Health officials fear Britons are starting to get complacent about the COVID-19 lockdown after traffic and mobile phone data revealed more of us are on the roads and looking for directions.


Professor Stephen Powis, national medical director of NHS England, said at the Downing Street briefing on Saturday “there was a little bit of concern” after the unseasonably warm weather drew big crowds to public spaces.

The Metropolitan Police sent officers on bikes to keep an eye on London’s Hyde Park, while North Yorkshire Police revealed 50 per cent of shutdown fines issued so far have gone to tourists visiting beauty spots in the area.

Elsewhere, B&Q’s decision to reopen 130 stores saw massive queues forming outside its outlets in Bristol and in Swansea, as the public use the shutdown to catch up on DIY.

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At the Downing Street briefing, Prof Powis said traffic levels are down 59 per cent compared to February, but grew by three percentage points in the last seven days compared to the previous week.

Mobility data released by Apple revealed that despite a dramatic drop in requests for directions, in recent days searches for maps for walking or driving have increased by eight percentage points.

B&Q re-opened many of its stores this week and people in Bristol were pictured waiting to enter © Ben Birchall/PA
B&Q re-opened many of its stores this week and people in Bristol were pictured waiting to enter © Ben Birchall/PA

Prof Powis said: “It won’t take much for this virus to start increasing its transmission again and to spread more widely.”

He added: “It would be foolish and not right if we lost the benefits that we have gained over the last four weeks, which I know have been hard for everybody. So it’s really important that, despite the weather, we stay at home, we keep to the guidelines that we’ve been issued with.”

The Metropolitan Police Federation (MPF), a body representing Met officers, said despite its assertions to the contrary, the government was sending out mixed messages around the shutdown.

MPF chairman Ken Marsh questioned the wisdom of allowing DIY stores to reopen.

Mr Marsh said: “Police officers are on the front line of combating the coronavirus crisis. We need clear and unambiguous laws, guidance and communication from the government around what the public can and can’t do. What is essential and what isn’t. If officers are confused about all this then so will the public be.”

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Various forces have highlighted the most flagrant breaches of the guidance they have come across on social media. Devon and Cornwall Police fined a couple from Kent for driving around 300 miles for a “mini-break” by the sea. Their car was confiscated after the driver was found to have no licence or insurance.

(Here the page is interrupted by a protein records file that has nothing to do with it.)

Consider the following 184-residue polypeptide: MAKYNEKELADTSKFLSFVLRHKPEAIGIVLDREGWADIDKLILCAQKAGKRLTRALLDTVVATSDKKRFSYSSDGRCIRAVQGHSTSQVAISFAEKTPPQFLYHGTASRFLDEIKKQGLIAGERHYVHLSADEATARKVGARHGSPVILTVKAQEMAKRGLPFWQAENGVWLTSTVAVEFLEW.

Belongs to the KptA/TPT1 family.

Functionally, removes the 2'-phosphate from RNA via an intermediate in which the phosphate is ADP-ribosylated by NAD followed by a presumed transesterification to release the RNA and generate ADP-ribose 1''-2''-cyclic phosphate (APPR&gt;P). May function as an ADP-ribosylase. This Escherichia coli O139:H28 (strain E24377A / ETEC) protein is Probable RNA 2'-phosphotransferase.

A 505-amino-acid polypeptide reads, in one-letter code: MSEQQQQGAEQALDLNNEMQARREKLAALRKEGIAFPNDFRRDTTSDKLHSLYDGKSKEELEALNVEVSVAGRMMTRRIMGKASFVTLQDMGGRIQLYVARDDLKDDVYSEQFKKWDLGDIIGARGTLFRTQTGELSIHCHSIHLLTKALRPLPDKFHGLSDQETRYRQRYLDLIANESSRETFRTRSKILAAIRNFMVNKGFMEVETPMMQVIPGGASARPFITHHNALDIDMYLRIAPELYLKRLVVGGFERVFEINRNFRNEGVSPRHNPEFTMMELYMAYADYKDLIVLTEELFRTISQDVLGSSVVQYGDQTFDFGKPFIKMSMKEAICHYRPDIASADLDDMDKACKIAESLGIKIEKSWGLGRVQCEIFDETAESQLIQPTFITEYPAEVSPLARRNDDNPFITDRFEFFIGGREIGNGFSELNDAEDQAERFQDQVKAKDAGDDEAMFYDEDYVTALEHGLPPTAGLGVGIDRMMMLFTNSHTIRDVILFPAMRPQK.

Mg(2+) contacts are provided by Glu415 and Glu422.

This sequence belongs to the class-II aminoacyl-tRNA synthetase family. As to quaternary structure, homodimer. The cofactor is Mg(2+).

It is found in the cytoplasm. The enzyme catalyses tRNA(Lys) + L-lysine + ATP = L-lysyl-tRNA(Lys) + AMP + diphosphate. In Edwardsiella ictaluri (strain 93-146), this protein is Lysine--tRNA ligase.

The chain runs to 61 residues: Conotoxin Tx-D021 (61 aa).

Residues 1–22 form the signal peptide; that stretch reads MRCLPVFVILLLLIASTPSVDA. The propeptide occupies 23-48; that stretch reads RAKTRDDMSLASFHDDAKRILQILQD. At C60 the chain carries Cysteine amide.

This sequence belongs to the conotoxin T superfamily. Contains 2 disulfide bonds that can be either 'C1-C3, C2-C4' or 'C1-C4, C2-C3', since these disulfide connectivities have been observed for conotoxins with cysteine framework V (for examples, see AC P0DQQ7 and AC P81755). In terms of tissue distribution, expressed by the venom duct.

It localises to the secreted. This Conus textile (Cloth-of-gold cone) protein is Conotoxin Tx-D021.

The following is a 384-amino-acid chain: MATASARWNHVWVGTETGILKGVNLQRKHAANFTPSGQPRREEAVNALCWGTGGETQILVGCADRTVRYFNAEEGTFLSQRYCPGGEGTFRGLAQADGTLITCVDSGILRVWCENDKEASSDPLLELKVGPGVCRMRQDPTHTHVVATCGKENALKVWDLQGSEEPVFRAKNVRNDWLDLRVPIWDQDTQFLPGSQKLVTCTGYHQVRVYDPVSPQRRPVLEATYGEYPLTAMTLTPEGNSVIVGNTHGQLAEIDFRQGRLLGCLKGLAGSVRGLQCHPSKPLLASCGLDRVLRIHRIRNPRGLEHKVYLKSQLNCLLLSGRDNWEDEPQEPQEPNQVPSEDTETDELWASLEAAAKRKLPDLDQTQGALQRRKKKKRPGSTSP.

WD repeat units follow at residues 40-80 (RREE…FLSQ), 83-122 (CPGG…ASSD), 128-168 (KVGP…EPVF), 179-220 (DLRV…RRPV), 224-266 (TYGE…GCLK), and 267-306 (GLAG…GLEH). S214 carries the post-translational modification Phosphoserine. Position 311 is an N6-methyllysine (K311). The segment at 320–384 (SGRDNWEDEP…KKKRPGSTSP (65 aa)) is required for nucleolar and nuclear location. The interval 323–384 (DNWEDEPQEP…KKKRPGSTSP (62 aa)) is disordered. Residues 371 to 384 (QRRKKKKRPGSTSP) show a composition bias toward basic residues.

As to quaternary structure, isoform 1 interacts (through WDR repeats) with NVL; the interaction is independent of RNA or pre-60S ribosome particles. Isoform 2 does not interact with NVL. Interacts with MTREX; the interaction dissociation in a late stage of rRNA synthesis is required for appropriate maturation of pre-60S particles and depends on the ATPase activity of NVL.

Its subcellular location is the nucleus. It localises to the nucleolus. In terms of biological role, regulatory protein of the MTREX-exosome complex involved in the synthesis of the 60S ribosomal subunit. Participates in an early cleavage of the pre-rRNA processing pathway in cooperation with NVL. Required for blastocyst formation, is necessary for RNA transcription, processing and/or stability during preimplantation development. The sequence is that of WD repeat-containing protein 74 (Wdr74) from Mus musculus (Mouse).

In Gwent, officers described it is “unacceptable” that people drove nearly 12 miles from Newport to the blue lagoon at Pantygasseg. Police in Gloucestershire issued warning letters to three people in Paganhill after holding a party at one of their houses. And a pub in Pendeford, Wolverhampton, had its licence suspended for three weeks for secretly serving alcohol.

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How can I protect myself from the coronavirus when shopping?

You’ll have seen signs in your local supermarket advising you to keep two metres from others while moving around the store. This is key to reducing your chances of catching the virus while shopping.

The coronavirus SARS-CoV-2 is spread through respiratory droplets that leave our mouth and nose when we cough, sneeze, or sometimes even talk. The droplets sprayed out by an infected person will contain the virus, which could then enter your body via your mouth, nose or eyes (this is why you shouldn’t be touching your face).

Respiratory droplets don’t usually travel more than one metre, so by keeping two metres from others, you’ll reduce the likelihood of being in the firing line. To make it easier to keep your distance, try to shop during off-peak hours, choose a store that’s limiting the number of people who can be inside at any one time, and use self-checkout if you can.

Keeping your hands clean is the other main thing you can do. If possible, wipe the trolley or basket handles with a disinfectant wipe when you arrive at the store. When you get home, wash your hands or use hand sanitiser before and after unpacking your bags.

A US study found that the coronavirus can survive for up to 24 hours on cardboard, and up to three days on hard, shiny surfaces such as plastic, so wiping down your purchases with a disinfectant spray or a soapy cloth before you put them away is another good habit to get into.

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Sara RigbyOnline staff writer, BBC Science Focus

Sara is the online staff writer at BBC Science Focus. She has an MPhys in mathematical physics and loves all things space, dinosaurs and dogs.